In yet another indicator that the summer migration is underway, sheepshead have arrived in decent numbers and will continue filtering in from their southern coastal state digs through August.

This largest member of the porgy family has actually been around since mid-May, and in a sense is re-claiming its former haunts. Sheepshead were once immensely plentiful in Garden State waters and up into New York and the New England states. In fact, Sheepshead Bay in southern part of the borough of Brooklyn, NY was named so for a reason!

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Our first encounter with a Garden State sheepshead, a 10-lb. or so brute that inhaled a pink/white 1/4-oz. bucktail tipped with a piece of shedder crab at the old Beesley’s Point drawbridge was way back in ‘92. Previously, we’d caught them by the loads from Virginia down through mid-Florida and had no idea that this cinder block-built bivalve and crustacean crusher could be found in New Jersey, much less caught here.


There’s no mistaking the sheepshead: its broad body is striped with bands of silver and black (hence the nickname “convict fish), and, for further identification, look no farther than the maw. The dentition is designed for nipping and crushing shells, and resembles a tog on steroids. Besides the sharp fin spines, a hurt will be put on a finger(s) if careless.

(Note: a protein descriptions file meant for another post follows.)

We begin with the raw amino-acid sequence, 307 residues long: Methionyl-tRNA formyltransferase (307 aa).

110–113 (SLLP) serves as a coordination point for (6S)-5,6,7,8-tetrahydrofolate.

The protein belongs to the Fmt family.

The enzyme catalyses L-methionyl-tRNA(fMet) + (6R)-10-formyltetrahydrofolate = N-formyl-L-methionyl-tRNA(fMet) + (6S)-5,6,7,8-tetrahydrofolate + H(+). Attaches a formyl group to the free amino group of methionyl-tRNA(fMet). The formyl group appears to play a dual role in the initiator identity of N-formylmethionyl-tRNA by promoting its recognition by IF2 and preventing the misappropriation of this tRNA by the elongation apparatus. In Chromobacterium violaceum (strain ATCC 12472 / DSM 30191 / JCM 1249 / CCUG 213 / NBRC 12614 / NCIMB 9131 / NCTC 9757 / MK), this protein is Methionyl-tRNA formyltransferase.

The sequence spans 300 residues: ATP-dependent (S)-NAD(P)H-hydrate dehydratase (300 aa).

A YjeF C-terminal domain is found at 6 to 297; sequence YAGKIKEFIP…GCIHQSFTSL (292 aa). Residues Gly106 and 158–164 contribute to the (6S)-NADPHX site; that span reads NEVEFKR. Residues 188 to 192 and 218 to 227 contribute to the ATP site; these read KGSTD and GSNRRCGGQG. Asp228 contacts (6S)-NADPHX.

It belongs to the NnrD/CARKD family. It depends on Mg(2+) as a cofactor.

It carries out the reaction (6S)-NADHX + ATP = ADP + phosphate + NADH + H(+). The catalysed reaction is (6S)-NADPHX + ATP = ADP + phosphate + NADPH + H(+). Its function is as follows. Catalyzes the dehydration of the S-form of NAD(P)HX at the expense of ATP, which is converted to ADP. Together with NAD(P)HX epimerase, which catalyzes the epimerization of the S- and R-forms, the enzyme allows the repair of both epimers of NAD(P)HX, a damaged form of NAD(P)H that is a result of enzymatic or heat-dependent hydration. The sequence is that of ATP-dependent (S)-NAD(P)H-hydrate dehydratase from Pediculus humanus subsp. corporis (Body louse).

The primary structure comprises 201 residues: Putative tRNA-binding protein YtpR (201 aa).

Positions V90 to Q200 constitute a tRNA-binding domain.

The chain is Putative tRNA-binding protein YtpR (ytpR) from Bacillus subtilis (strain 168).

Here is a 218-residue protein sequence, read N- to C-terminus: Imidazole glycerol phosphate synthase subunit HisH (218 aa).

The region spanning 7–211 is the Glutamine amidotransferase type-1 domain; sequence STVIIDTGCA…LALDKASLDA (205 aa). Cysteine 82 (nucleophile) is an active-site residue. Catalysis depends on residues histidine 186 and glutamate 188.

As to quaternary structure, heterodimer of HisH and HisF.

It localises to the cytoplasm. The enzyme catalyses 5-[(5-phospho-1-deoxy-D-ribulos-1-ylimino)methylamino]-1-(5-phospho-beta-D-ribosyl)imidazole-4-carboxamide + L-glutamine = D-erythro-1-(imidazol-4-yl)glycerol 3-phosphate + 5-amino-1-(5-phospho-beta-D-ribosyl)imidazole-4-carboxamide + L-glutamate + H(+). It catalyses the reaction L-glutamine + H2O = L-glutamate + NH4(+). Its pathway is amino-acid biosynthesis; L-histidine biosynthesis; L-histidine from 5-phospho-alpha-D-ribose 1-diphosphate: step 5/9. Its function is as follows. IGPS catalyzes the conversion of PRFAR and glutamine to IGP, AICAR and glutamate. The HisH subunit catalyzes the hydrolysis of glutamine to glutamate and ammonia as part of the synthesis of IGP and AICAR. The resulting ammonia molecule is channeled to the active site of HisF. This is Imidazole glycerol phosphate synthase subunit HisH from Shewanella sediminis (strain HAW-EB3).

This is a structure-loving species and is found around bridge stanchions and jetties and also over piles of rocks and rubble. They’ll also move up along sedge banks and flats during high tide periods hunting crabs, marine worms and shrimp.

We opt for a crab-baited jig when probing the bridges and rocks. Fiddler, mud and Asian crabs are preferred, but green crab will also work. This setup drastically reduces the chances of snagging and is a direct point of contact when a sheepshead makes a commitment. Capt. Dan Schafer from Insomniac Guide Service in Stone Harbor has been targeting sheepshead for two decades, and in between clients, filming videos, guest appearances, sponsor obligations and consultations, developed his deadly Bottom Sweeper series of jig heads that are ideally suited to the sheepshead hunt and is also effective on tog.

Keep the tackle light but strong, as sheepshead pull hard. Double digit fish are not uncommon (the state record is a whopping 19-lbs. 3-oz. and was caught off Longport in 2014), but figure the average to be in the 3- to 6-pound range. There are no minimum length or bag limits on this delicious gamester, but practice restraint when it comes to the cooler.

You can learn more about the sheepshead game by tuning in to this Saturday’s Rack & Fin Radio between 7am-8am on 97.3 ESPN FM. Capt. Dan Schafer will be discussing the species in depth and how to catch them.

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